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Mudville: July 19, 2024 7:44 pm PDT

Iceberg Ahead


In baseball, much like in life, you reap what you sow.

The epidemic of arm injuries is crushing baseball like never before because of the changes made to the game by Rob Manfred and the insane chasing of velocity and spin rate, demanded by those in charge of teams. Add to that recipe for disaster the pitch clock, and you have even more of a mess.

But wait, didn’t Bob Gibson, Steve Carlton and other pitching studs from yesteryear work fast? Yes, they did, the clock by itself is not the issue. Those pitchers did work fast, but they trained to work fast by running and building up their legs, something this generation of pitchers is not doing because those in charge, scoff at the old-time value of running poles or running in general.

As a result, 2024 pitchers are not conditioned for this pitch clock world. The hits keep on coming. In a week of terrible pitching injury news, the Reds’ Tejay Antone was one of the latest to go down. The Reds originally announced the injury as “elbow inflammation. Turns out Antone tore the tendon completely off the bone and suffered a partial ligament tear in his right elbow and will have to undergo Tommy John surgery on Friday.

This will be Antone’s third Tommy John surgery. His first came in 2017, his second in 2021. The Reds have suffered a great many pitching injuries the last few years.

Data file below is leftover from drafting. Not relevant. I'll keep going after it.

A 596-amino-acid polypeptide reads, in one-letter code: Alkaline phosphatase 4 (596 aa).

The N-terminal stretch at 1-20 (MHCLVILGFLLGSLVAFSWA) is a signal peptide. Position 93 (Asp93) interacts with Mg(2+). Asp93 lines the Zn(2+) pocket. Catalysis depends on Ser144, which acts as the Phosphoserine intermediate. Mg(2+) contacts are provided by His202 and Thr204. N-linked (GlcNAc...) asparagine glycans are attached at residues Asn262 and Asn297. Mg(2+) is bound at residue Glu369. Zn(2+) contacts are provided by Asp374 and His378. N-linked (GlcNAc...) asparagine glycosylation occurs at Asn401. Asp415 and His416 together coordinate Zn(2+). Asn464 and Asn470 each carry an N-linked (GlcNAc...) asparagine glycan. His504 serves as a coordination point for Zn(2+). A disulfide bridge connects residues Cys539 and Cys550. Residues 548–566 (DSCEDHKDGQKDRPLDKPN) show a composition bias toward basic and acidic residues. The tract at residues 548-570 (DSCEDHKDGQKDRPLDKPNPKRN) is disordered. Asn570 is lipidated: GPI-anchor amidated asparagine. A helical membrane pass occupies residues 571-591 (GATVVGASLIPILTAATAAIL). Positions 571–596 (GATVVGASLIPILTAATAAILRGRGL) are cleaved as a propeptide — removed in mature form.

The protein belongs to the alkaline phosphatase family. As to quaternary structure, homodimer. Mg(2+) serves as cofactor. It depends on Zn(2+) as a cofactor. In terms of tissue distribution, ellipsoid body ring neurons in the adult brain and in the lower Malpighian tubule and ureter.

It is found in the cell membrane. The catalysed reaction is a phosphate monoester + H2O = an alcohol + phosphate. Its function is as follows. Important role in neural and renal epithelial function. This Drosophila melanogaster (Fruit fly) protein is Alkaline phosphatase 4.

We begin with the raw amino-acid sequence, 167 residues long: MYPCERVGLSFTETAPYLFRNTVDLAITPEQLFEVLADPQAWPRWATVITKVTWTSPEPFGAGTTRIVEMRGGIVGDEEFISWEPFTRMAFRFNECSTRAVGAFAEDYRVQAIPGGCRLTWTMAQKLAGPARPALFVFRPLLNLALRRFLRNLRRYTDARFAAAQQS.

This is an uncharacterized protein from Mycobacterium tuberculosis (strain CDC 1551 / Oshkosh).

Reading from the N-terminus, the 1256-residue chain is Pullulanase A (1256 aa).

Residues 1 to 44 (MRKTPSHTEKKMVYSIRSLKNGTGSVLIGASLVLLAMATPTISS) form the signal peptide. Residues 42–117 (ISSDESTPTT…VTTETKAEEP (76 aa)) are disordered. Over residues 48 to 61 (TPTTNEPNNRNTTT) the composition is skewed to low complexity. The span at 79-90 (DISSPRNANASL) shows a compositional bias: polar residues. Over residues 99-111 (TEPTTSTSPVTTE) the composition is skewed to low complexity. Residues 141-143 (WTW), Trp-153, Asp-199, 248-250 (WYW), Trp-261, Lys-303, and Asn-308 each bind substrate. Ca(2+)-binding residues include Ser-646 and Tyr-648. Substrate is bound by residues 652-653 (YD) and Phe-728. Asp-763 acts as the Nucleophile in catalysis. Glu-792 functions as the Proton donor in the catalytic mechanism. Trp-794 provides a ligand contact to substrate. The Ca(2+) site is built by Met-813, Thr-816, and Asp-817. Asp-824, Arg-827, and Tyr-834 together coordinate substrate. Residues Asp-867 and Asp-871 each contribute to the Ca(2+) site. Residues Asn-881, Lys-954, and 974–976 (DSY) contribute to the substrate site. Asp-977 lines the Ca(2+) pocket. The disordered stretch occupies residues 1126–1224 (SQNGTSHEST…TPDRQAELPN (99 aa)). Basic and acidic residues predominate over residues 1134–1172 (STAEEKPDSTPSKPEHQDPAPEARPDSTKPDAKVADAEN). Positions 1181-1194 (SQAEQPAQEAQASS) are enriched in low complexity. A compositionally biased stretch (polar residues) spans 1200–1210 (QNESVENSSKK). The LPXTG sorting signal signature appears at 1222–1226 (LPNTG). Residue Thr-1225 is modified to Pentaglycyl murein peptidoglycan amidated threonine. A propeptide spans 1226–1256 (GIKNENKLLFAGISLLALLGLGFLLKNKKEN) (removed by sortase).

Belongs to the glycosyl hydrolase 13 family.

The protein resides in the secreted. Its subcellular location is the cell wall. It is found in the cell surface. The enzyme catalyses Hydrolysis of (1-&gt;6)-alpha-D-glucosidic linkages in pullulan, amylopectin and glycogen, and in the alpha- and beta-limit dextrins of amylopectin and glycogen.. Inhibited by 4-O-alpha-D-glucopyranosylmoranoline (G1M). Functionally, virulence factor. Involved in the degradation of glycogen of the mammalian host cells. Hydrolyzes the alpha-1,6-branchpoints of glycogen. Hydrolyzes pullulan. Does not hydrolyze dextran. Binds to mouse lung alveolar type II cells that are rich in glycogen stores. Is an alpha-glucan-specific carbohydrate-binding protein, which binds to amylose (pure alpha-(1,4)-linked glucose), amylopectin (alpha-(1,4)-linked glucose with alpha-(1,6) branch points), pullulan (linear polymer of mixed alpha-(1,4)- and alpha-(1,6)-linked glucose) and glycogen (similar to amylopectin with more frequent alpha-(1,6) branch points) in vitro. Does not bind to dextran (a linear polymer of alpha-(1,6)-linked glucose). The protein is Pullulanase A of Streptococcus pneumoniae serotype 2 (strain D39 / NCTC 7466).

Another day, another pitching injury and on Tuesday the Nationals’ Josiah Gray was expected to start – but was placed on the injured list with the dreaded flexor strain. Same for the Red Sox’ Nick Pivetta.

Josiah Gray #40 of the Washington Nationals pitches against the Pittsburgh Pirates during the fifth inning at Nationals Park on April 04, 2024 in Washington, DC. (Photo by Jess Rapfogel/Getty Images)

Shane Bieber, Eury Perez and Spencer Strider can relate.

Maybe this is what they mean in Field of Dreams when the Voice says: “Ease his pain.’’

This generation of leadership in MLB thinks it knows everything. The reality is this generation knows nothing about how to keep pitchers healthy.

“This is only the tip of the iceberg,’’ one longtime talent evaluator and former pitcher told BallNine on Tuesday of the surge of pitching injuries. “We’re going to hit rock bottom. We may think we are at rock bottom, but we are not even close.’’

Another former pitcher and manager told me: “Remember off seasons? When we wouldn’t touch a baseball for like two or three months. Guys don’t do it anymore. They are chasing down velo programs.’’

And in the end, losing the grunting, heaving, weighted balls throwing race.

This generation of MLB leadership, the Know It All (KIA) generation, has created an injury monster. And this is a generational monster because in the past, in the Yelling At Clouds (YAC) generation, those pitchers were smart enough to shut it down for a few months and had wise, veteran coaches guiding them to condition the legs and other drills done on the field. That generation of pitchers and pitching coaches knew the value of rest and recovery, too. That generation did not participate in heaving weighted balls and max out fastballs and breaking balls held so tight, as one former pitching coach said, “You just crank the shit out of your elbow.’’

Of course, here at BallNine we have been warning of this catastrophe for years.

Pitchers don’t pitch anymore, they throw. And get injured.

…Yes it is somebody’s fault, Justin, those running the show. Take some blame all the new front offices and all you certified pitching gurus.